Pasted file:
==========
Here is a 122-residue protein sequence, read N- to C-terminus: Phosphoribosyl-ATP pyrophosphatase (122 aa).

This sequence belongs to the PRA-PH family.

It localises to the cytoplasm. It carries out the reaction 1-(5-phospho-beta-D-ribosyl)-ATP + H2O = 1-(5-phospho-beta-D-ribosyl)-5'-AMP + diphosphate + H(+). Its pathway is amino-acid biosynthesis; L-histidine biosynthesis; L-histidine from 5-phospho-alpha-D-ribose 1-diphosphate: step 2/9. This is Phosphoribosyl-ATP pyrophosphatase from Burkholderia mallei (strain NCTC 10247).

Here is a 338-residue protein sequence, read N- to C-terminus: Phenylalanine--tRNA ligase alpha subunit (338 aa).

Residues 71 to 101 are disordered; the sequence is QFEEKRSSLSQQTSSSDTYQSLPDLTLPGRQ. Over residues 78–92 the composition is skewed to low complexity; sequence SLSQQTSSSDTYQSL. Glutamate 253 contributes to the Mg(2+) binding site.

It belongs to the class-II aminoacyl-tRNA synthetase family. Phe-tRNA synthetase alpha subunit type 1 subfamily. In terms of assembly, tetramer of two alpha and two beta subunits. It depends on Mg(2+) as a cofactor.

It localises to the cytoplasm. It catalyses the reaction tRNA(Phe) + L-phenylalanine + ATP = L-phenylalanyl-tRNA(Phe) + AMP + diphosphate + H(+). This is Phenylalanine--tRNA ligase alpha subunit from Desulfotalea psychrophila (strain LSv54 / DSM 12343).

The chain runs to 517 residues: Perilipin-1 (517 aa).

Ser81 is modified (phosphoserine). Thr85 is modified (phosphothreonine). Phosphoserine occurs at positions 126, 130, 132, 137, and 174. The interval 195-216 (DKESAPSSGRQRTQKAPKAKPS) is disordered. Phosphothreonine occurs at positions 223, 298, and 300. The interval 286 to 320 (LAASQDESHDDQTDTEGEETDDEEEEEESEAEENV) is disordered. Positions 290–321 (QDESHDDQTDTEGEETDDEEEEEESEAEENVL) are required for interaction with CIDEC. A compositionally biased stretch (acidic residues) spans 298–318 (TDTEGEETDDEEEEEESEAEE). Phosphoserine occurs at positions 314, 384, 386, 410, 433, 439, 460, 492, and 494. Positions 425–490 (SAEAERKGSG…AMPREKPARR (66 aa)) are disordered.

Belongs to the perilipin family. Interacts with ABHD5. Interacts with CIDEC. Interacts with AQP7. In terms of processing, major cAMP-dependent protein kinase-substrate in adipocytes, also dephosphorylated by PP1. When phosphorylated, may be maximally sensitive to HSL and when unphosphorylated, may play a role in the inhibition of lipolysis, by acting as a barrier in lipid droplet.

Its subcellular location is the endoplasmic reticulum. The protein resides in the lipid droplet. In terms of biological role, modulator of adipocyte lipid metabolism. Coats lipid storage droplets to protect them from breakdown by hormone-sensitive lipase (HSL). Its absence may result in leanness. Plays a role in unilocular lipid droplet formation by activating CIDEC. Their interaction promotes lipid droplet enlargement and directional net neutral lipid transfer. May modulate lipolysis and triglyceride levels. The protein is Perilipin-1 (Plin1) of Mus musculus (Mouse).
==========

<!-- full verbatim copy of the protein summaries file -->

Here is a 122-residue protein sequence, read N- to C-terminus: Phosphoribosyl-ATP pyrophosphatase (122 aa).

This sequence belongs to the PRA-PH family.

It localises to the cytoplasm. It carries out the reaction 1-(5-phospho-beta-D-ribosyl)-ATP + H2O = 1-(5-phospho-beta-D-ribosyl)-5'-AMP + diphosphate + H(+). Its pathway is amino-acid biosynthesis; L-histidine biosynthesis; L-histidine from 5-phospho-alpha-D-ribose 1-diphosphate: step 2/9. This is Phosphoribosyl-ATP pyrophosphatase from Burkholderia mallei (strain NCTC 10247).

Here is a 338-residue protein sequence, read N- to C-terminus: Phenylalanine--tRNA ligase alpha subunit (338 aa).

Residues 71 to 101 are disordered; the sequence is QFEEKRSSLSQQTSSSDTYQSLPDLTLPGRQ. Over residues 78–92 the composition is skewed to low complexity; sequence SLSQQTSSSDTYQSL. Glutamate 253 contributes to the Mg(2+) binding site.

It belongs to the class-II aminoacyl-tRNA synthetase family. Phe-tRNA synthetase alpha subunit type 1 subfamily. In terms of assembly, tetramer of two alpha and two beta subunits. It depends on Mg(2+) as a cofactor.

It localises to the cytoplasm. It catalyses the reaction tRNA(Phe) + L-phenylalanine + ATP = L-phenylalanyl-tRNA(Phe) + AMP + diphosphate + H(+). This is Phenylalanine--tRNA ligase alpha subunit from Desulfotalea psychrophila (strain LSv54 / DSM 12343).

The chain runs to 517 residues: Perilipin-1 (517 aa).

Ser81 is modified (phosphoserine). Thr85 is modified (phosphothreonine). Phosphoserine occurs at positions 126, 130, 132, 137, and 174. The interval 195-216 (DKESAPSSGRQRTQKAPKAKPS) is disordered. Phosphothreonine occurs at positions 223, 298, and 300. The interval 286 to 320 (LAASQDESHDDQTDTEGEETDDEEEEEESEAEENV) is disordered. Positions 290–321 (QDESHDDQTDTEGEETDDEEEEEESEAEENVL) are required for interaction with CIDEC. A compositionally biased stretch (acidic residues) spans 298–318 (TDTEGEETDDEEEEEESEAEE). Phosphoserine occurs at positions 314, 384, 386, 410, 433, 439, 460, 492, and 494. Positions 425–490 (SAEAERKGSG…AMPREKPARR (66 aa)) are disordered.

Belongs to the perilipin family. Interacts with ABHD5. Interacts with CIDEC. Interacts with AQP7. In terms of processing, major cAMP-dependent protein kinase-substrate in adipocytes, also dephosphorylated by PP1. When phosphorylated, may be maximally sensitive to HSL and when unphosphorylated, may play a role in the inhibition of lipolysis, by acting as a barrier in lipid droplet.

Its subcellular location is the endoplasmic reticulum. The protein resides in the lipid droplet. In terms of biological role, modulator of adipocyte lipid metabolism. Coats lipid storage droplets to protect them from breakdown by hormone-sensitive lipase (HSL). Its absence may result in leanness. Plays a role in unilocular lipid droplet formation by activating CIDEC. Their interaction promotes lipid droplet enlargement and directional net neutral lipid transfer. May modulate lipolysis and triglyceride levels. The protein is Perilipin-1 (Plin1) of Mus musculus (Mouse).